What is a Parking Ratio in Commercial Real Estate?
A parking ratio is a statistic that takes the number of available parking spaces, typically for an office property, and divides it by the property's entire gross leasable area (GLA). This ratio is most commonly expressed per every 1,000 sq. ft. of property, i.e. a 20,000 sq. ft. office building with 100 parking spaces would have a parking ratio of 5 (spaces per 1,000 sq. ft.). Cities often have commercial zoning ordinances that set minimum parking ratios, which may be vary based on property type; for example, retail projects may require a higher parking ratio than industrial developments.
Higher Parking Ratios Can Be More Desirable, But Also More Expensive
In most cases, the higher a building's parking ratio, the more desirable it will be for potential tenants. For example, class A office buildings may often have a higher parking ratio than class B buildings, though this can vary greatly between individual projects. Despite their benefits to tenants, higher parking ratios also typically lead to higher CAM, or common area maintenance fees, since office building tenants usually pay rent on their portion of a building's common areas, which often include parking spaces.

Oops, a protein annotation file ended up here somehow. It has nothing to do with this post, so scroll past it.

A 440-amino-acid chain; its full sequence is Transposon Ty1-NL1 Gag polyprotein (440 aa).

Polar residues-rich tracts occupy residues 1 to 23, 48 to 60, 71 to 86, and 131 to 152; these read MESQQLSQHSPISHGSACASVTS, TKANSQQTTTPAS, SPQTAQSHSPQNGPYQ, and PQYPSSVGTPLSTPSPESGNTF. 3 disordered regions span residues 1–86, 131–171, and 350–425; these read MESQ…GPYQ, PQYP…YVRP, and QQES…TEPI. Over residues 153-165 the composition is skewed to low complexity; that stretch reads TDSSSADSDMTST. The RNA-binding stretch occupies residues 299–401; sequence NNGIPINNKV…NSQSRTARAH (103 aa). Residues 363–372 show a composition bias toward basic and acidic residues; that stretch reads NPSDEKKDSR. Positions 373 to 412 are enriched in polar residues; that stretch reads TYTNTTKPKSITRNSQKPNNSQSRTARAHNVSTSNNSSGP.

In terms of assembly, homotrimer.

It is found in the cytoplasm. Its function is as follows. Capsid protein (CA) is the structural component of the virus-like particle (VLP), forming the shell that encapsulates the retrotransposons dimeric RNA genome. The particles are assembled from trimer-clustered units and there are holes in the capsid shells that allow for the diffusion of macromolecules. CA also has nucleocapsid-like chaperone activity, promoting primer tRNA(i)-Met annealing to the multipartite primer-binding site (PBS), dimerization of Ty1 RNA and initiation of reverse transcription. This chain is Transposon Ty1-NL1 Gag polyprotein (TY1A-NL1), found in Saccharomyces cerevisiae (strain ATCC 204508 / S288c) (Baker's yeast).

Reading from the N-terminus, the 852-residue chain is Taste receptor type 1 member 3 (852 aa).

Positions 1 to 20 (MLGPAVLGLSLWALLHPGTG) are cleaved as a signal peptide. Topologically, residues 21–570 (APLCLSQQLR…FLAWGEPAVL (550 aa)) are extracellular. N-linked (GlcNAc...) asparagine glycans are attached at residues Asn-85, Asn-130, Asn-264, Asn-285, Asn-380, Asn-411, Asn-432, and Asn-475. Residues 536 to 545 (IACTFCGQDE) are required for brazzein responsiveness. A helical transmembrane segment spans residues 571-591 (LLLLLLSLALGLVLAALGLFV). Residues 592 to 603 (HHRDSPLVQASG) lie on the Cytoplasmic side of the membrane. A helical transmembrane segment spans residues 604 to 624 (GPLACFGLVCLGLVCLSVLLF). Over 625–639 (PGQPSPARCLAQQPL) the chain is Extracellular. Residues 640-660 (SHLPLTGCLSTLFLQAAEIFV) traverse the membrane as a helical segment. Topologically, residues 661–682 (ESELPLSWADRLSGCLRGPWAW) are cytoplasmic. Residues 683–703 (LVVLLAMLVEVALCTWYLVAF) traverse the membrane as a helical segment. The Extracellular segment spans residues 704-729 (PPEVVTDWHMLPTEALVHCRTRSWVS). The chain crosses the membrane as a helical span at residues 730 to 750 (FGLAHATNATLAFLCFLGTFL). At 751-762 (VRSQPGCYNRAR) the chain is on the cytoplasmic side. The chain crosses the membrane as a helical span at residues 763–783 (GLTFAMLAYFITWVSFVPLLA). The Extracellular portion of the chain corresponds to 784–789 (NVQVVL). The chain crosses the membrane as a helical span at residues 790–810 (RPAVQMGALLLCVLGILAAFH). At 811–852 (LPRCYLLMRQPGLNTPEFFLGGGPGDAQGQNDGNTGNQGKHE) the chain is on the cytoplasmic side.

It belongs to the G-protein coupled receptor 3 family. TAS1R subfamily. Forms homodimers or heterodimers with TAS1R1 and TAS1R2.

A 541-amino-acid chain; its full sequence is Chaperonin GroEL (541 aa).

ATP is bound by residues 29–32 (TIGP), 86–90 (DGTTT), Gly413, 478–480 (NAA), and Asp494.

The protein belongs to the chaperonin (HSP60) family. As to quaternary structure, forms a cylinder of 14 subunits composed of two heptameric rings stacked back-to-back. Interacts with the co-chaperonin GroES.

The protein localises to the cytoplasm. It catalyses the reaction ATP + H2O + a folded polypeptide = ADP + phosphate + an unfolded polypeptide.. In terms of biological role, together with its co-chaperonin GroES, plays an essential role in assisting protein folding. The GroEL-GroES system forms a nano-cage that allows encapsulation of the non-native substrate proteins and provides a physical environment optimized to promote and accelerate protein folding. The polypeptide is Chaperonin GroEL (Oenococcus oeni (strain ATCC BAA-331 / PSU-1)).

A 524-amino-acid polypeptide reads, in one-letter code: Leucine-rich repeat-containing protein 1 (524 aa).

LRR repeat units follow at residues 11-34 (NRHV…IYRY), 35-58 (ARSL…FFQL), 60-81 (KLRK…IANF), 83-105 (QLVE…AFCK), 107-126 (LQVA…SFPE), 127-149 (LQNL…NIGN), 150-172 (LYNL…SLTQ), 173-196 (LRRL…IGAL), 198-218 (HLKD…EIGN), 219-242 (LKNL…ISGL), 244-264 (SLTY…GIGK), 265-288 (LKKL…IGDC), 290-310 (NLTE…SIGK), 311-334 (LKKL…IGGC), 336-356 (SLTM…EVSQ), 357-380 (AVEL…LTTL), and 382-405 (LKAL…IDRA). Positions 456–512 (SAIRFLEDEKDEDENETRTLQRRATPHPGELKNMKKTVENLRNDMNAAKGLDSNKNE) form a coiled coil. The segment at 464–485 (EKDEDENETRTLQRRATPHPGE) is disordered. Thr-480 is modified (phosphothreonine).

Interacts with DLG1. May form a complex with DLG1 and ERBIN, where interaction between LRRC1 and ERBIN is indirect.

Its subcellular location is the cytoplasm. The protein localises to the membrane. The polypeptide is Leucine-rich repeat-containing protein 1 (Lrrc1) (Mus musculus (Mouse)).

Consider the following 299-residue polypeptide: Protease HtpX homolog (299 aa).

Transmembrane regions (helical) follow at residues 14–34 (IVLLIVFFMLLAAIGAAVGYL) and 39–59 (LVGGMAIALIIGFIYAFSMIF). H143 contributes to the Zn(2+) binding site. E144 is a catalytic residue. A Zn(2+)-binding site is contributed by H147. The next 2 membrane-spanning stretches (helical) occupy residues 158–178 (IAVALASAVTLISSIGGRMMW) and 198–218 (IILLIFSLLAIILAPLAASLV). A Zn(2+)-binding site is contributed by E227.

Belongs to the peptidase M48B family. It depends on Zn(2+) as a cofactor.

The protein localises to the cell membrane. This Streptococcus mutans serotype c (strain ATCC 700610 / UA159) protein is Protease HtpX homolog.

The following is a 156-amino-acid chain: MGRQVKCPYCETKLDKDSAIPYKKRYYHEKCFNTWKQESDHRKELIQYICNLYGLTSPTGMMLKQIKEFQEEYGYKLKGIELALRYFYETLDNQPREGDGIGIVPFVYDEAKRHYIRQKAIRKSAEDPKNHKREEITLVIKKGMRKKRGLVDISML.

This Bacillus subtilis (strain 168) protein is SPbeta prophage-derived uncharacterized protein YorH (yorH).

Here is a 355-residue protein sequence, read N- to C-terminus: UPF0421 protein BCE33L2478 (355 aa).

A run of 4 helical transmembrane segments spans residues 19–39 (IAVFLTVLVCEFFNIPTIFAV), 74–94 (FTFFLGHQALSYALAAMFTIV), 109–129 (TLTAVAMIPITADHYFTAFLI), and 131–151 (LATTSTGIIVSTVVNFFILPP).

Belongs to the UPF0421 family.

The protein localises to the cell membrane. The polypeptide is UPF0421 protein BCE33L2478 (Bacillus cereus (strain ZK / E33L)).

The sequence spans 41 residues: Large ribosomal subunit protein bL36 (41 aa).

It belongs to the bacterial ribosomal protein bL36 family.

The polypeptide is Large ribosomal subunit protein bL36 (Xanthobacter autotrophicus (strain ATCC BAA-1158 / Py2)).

Office Parking Ratios May Be Increasing
Research suggests that office building tenants are asking for more parking-- and many developers are responding by adding more parking spaces to their current developments, increasing their parking ratios. While the most common office building parking ratio is currently around 4 (spots per 1,000 sq. ft.), many tenants have been asking for ratios of 5 or 6. Though adding parking spots can be expensive ($2,000 to $6,000 per space for surface lots, $12,000 to $25,000 for garages), developers are often seeing this as an investment that may be able to improve the long term occupancy of their projects.
Parking Must Be In Compliance With The Americans With Disabilities Act
In addition to making sure that their parking ratio is sufficient for local regulations (and is enough to keep tenants happy) developers interested in building new properties must take into account the Americans with Disabilities Act (ADA) when designing or planning a parking lot. For the first 100 parking spots, there must be 1 handicapped spot per 25 spots. Beyond that, handicapped parking requirements include:
101-150 Spots: 5 handicapped spots
151-200 Spots: 6 handicapped spots
201-300 Spots: 7 handicapped spots
301-400 Spots: 8 handicapped spots
401-500 Spots: 9 handicapped spots